With greenhouse gas emissions still growing, carbon dioxide removal (CDR) is fast becoming an imperative for addressing climate change. The question is, can it be done at scale and at a price the world can afford? We’re diving deep on that topic at the upcoming SOSV Climate Tech Summit (Sept 26-27 / free & virtual).
Researchers at Oxford estimate that the world removes 2 billion metric tons of CO2 per year through methods such as reforestation, biochar, mineralization, and direct air capture (DAC). For perspective, that’s about 5% of the 36.8 gigatons we emitted in 2022. In other words, we have a long way to go. So far, carbon removal ventures have struggled with high costs, uncertain economic markets, and debates about which methods genuinely reduce atmospheric CO2.
Promisingly, tax credits in the Inflation Reduction Act (IRA, aka “the climate bill”) are making carbon removal more attractive in the U.S. by providing a guaranteed baseline price and line-of-sight for future financing. The IRA raised the tax credit value to $180 per ton of CO2 captured and stored via direct air capture (DAC). Meanwhile, efforts like Frontier, an advance commitment by big tech companies to buy $1 billion worth of carbon removal between 2022 and 2030, are creating a stronger market.
This year at the SOSV Climate Tech Summit (Sept 26-27 / free & virtual), we hosted a panel of three startup founders working to scale carbon removal in three ways: limestone, biomass conversion, and electrochemical systems.
Shashank Samala is CEO and co-founder of Heirloom Carbon Technologies, which is heating up limestone in electric kilns to remove 1 gigaton of CO2 by 2035—eventually, at $50 per ton. That bold target has attracted top-tier investors. Last year, Brisbane, Calif.-based Heirloom raised a $53M Series A co-led by Carbon Direct Capital Management, Ahren Innovation Capital, and Breakthrough Energy Ventures. This year, Heirloom permanently stored direct-air-captured CO2 in concrete for the first time and partnered with Climeworks (featured at the 2022 Summit), applied science nonprofit Battelle, and others in a proposal to the U.S. Department of Energy to create a CCUS hub in Louisiana, which was selected in August. It also announced in September a purchase agreement by Microsoft of 315,000 metric tons of carbon dioxide over 10 years, a commitment of at least $200 million based on market prices. The deal will help Microsoft neutralize its carbon emissions and is one of the largest ever purchases of carbon-removal credits.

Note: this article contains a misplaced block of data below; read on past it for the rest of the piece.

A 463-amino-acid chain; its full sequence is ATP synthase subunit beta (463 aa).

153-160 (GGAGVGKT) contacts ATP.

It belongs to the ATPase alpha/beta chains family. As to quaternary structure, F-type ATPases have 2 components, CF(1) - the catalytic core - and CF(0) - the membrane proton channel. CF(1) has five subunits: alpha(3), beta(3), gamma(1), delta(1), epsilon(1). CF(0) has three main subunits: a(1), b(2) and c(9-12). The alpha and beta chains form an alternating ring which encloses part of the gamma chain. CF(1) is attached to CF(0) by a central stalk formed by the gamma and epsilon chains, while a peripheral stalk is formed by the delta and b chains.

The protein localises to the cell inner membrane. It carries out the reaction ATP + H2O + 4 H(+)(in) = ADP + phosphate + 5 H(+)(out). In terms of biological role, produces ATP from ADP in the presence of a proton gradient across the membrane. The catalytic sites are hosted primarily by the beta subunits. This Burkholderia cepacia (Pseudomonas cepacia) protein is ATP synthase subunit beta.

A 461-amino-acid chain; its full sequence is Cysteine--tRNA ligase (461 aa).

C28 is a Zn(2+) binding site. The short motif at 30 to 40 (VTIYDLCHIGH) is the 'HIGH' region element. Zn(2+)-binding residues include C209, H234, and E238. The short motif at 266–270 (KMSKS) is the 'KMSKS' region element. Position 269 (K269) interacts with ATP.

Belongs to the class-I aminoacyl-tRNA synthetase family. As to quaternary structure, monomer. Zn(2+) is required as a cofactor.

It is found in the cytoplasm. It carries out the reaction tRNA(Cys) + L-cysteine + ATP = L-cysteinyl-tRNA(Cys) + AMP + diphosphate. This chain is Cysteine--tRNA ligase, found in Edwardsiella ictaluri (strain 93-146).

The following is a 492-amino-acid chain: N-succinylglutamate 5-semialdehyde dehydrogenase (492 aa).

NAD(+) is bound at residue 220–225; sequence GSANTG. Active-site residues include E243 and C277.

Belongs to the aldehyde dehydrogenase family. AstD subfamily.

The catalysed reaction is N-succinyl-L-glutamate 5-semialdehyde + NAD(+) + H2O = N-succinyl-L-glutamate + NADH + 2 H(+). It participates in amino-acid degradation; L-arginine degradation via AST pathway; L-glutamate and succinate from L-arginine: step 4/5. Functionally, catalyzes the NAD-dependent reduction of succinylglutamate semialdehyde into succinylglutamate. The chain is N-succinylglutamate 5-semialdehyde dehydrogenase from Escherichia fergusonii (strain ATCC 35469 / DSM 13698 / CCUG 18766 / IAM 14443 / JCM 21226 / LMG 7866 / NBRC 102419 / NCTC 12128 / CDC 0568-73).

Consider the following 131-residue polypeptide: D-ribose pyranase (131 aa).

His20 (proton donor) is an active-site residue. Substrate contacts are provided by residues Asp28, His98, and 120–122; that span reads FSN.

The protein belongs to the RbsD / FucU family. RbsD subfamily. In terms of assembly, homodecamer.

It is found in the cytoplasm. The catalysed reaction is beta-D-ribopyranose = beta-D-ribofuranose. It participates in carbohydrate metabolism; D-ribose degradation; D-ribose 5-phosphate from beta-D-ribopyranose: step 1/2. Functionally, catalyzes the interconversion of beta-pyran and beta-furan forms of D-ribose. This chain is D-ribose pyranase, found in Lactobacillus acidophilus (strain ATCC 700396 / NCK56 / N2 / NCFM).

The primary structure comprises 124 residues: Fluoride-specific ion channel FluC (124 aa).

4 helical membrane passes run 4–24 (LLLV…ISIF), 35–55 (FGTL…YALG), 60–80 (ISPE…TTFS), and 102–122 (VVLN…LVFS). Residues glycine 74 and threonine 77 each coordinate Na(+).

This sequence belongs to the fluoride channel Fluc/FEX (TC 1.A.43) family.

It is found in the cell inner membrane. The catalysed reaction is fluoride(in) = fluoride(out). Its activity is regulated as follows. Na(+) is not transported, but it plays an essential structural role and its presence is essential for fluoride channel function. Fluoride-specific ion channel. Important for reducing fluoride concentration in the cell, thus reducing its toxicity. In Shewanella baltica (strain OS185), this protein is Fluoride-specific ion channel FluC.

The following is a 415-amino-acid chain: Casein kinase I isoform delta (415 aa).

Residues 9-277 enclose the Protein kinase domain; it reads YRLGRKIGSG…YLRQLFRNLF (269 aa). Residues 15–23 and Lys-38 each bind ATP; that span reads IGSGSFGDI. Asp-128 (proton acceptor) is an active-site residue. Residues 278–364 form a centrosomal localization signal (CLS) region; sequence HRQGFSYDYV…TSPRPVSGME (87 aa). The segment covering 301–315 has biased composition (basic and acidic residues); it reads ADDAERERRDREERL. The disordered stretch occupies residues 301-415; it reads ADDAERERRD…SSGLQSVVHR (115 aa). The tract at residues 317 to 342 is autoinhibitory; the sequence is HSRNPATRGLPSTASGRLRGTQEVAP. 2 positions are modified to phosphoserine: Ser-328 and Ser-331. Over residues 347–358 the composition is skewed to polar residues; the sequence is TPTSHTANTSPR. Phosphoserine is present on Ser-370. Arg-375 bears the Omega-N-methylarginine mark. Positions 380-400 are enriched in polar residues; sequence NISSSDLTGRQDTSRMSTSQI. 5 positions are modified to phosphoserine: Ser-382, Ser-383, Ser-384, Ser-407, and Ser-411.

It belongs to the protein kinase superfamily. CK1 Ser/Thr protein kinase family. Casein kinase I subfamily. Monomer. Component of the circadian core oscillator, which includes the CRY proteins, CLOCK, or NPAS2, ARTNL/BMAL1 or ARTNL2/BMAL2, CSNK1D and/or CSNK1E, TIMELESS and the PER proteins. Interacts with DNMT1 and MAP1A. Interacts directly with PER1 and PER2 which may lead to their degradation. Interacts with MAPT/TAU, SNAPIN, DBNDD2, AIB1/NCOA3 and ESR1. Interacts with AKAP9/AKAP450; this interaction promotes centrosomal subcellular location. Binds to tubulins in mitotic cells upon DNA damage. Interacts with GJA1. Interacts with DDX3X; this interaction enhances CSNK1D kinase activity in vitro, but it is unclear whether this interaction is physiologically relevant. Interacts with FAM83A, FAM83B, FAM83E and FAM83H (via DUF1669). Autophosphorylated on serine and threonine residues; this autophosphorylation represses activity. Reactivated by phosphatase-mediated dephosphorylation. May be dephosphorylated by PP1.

From Charm Industrial, CEO Peter Reinhardt shared how his team converts biomass into bio-oil and injects it back underground for permanent storage. Makes sense given that’s where our surplus CO2 was stored before we pumped and burned it. In June 2023, San Francisco-based Charm raised a $100M Series B led by General Catalyst with Lowercarbon Capital, Exor, Kinnevik, and others participating. The round followed a landmark $53M deal with Frontier to remove 112,000 metric tons of CO2 by 2030 and paves the way for scaling the technology.